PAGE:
Any products being introduced by Islamic finance institutions in Oman are required to be approved by the CBO and as such cannot be advertised unless the CBO is satisfied that the products are in line with Sharia requirements and the guidelines issued by the CBO for such products.

Further, in case any licensee fails to comply with policies of the CBO or violates any of the provisions of the Banking Law or rules, regulations and instructions issued, the CBO may impose any one or more of the following sanctions:
  • The withdrawal of the banking license of a licensee and/or any or all of its branches within Oman.
  • The suspension of operations of licensee and/or any or all of its branches within or outside the Sultanate.
  • The imposition of a fee by way of a penalty of not more than the annual license fee (for the licensee or branch as the case may be) to be assessed and charged for each business day during any period where an occurrence has been determined to exist by the CBO.
  • Denial of access to credit facilities of the CBO.
The CBO may notify the offending licensee and provide an opportunity to remedy its failure, breach, or violation before imposing any of the penalties. Shari’a non-compliance risks arising from failure to comply with Shari’a rules principles and requirements, as set by the respective Shari’a Supervisory Board of the licensee or any other body nominated for the same purpose. In view of the importance of the matter, the CBO shall view such Shari’a violations/ non-compliance more strictly, looking for adherence in the spirit and imposing appropriate penalties otherwise.

  1. Are there any particular requirements or qualifications for owning an Islamic bank or finance institution, managing such an institution or acting as its auditor?
There are no specific requirements for owning an Islamic finance bank or institution and as such any interested party can own / manage and audit Islamic finance institutions in accordance with the applicable laws in Oman.

  1. Is it possible for a foreign Islamic bank or Islamic finance institution to set up a branch in Oman?
The foreign Islamic banks in Oman are allowed to set up a branch of Islamic banking within Oman with the approval of the CBO.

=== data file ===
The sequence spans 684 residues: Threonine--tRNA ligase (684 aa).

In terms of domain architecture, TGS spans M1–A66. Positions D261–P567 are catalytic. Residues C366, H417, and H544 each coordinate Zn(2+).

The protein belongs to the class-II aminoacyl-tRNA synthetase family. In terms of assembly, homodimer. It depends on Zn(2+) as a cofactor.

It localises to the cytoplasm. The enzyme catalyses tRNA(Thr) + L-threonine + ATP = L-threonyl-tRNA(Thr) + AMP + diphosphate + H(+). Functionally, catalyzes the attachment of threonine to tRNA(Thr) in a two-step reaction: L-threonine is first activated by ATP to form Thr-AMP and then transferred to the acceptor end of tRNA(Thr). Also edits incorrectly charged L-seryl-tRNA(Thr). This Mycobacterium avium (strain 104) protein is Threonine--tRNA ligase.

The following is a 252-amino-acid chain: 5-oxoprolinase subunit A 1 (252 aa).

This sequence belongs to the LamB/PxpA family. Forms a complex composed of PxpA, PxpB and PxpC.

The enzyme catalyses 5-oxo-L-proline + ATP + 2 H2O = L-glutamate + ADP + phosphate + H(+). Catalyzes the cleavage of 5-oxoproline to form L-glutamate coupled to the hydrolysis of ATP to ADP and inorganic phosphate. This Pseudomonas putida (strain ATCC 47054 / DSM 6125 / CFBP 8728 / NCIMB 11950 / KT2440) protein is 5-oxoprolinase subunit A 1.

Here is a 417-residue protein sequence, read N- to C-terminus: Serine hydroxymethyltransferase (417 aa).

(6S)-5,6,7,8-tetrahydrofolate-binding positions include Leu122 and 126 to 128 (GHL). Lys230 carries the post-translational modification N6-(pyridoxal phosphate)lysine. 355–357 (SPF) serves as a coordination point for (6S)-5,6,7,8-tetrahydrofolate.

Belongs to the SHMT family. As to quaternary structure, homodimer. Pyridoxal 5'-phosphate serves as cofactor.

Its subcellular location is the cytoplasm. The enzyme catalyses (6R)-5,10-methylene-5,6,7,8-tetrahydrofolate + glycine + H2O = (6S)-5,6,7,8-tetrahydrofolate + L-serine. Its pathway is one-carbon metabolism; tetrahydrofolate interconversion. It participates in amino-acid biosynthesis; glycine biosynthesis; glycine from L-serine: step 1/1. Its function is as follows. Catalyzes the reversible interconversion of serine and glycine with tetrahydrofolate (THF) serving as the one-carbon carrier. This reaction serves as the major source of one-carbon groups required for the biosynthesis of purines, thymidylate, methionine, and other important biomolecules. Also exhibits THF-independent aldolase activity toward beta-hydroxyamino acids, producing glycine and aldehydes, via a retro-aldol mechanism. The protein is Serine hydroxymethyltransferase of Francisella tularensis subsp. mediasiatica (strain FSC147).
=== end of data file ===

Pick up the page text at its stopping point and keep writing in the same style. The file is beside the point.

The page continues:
1. Which courts or tribunals generally hear Islamic finance disputes?
The Commercial Circuit courts in Oman generally hear all finance / banking related disputes.

  1. How would sukuk holders be viewed in the event of an insolvency in Oman?
In the event of insolvency of a sukuk issuer, the sukuk holders would be treated as secured creditors, as the investment agent would be holding a security for and on behalf of the sukuk holders, which would be enforced, and the sale proceeds (if any) would need to be distributed amongst the sukuk holders.

  1. Are there any legal or regulatory restrictions in Oman which prevent or restrict the provision of specific types of Islamic finance products, takaful products or Islamic funds?
The use of Commodity Murabaha, which is commonly used in other jurisdictions like UAE to provide working capital to borrowers is prohibited by the regulator under the IBRF.

  1. What is the governing law most commonly used for Islamic finance contracts in Oman? Are there any particular issues those drafting an Islamic finance contract in Oman should be aware of?
The most common governing law used in Oman for Islamic Finance contracts is Omani Law. In addition to the governing Shari’a principles, anyone drafting Islamic finance contracts in Oman should consider the implications of the Omani Commercial Law (“OCL”) promulgated by Royal Decree no. (55/1990) and its amendments, and the Omani Civil Transaction (“OCTL”) Law promulgated by Royal Decree no. (7/2018).

This Q&A was originally published for BSA inLexis Middle Eastand can be downloaded here:Lexis Nexis: Islamic Finance 2021


Arsalan Tariq Partner, Oman

Reem Al Habsi Associate, Oman